Saad al-Hariri, the Lebanese prime minister, has called for calm in Lebanon in the wake of Hezbollah's announcement that some members of the group will be implicated in his father's murder.
Al-Hariri, speaking at a conference of his Future Movement party on Saturday, tried to tamp down fears that Hezbollah's announcement will spark sectarian violence in Lebanon.
"There are those who fear or even hope that the murder case will unleash a Lebanese crisis or confessional strife," al-Hariri said.
"There are attempts... to organise campaigns aimed at sowing confusion and concern in the minds of the Lebanese people. There is no need for this fear... we call for calm."
Hassan Nasrallah, the leader of Hezbollah, said on Thursday that "undisciplined members" of the group will be linked with the 2005 assassination of Rafiq al-Hariri, the former prime minister.
The UN-backed Special Tribunal for Lebanon is investigating al-Hariri's murder. Lebanese media reported earlier this week that it could issue its first round of indictments later this year.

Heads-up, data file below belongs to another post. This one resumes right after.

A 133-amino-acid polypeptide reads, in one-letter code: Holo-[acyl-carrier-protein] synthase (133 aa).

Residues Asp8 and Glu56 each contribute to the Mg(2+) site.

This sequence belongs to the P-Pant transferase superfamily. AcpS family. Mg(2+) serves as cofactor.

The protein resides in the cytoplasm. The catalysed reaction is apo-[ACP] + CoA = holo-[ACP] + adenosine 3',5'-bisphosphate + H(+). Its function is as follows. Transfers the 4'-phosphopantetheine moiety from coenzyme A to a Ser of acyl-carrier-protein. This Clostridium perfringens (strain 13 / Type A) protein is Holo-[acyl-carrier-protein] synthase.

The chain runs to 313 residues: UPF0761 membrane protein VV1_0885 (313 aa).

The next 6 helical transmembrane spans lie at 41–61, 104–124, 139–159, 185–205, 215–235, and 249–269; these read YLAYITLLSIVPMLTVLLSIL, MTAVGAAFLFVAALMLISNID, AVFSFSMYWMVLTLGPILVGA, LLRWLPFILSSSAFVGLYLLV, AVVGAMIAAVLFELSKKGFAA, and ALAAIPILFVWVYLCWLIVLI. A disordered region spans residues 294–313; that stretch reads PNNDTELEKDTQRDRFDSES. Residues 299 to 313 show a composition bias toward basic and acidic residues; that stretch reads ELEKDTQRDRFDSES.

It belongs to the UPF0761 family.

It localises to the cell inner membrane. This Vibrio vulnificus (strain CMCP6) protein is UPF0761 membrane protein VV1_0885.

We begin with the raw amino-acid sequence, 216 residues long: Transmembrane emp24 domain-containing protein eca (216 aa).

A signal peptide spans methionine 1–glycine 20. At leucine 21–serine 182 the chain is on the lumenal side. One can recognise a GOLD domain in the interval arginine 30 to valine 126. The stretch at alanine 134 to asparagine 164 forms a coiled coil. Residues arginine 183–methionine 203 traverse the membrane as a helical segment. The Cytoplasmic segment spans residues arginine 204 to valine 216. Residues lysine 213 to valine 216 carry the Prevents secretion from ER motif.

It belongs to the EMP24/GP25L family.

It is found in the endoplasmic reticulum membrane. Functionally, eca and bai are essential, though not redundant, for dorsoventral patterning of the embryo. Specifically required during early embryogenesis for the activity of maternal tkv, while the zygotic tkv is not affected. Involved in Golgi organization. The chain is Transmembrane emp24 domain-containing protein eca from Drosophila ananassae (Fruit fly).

In an interview published on Friday in the London-based Al-Hayat, al-Hariri said that the tribunal's findings would be in Lebanon's "national interest".
"I will look at the national interest, and the national interest is the truth," al-Hariri said. "If it wasn't so, why was the tribunal established?"
Hezbollah has been critical of the tribunal since it began its work last year. Nasrallah repeated the group's complaints on Thursday, calling the tribunal "biased" because it "does not look into the possibility that Israel is implicated".
Rafiq al-Hariri and 22 others were killed by a bombing on the Beirut seafront on February 14, 2005. The assassination sparked an international outcry and led to the withdrawal of Syrian troops from Lebanon.
The murder has been widely blamed on Syria, but Damascus has routinely denied involvement.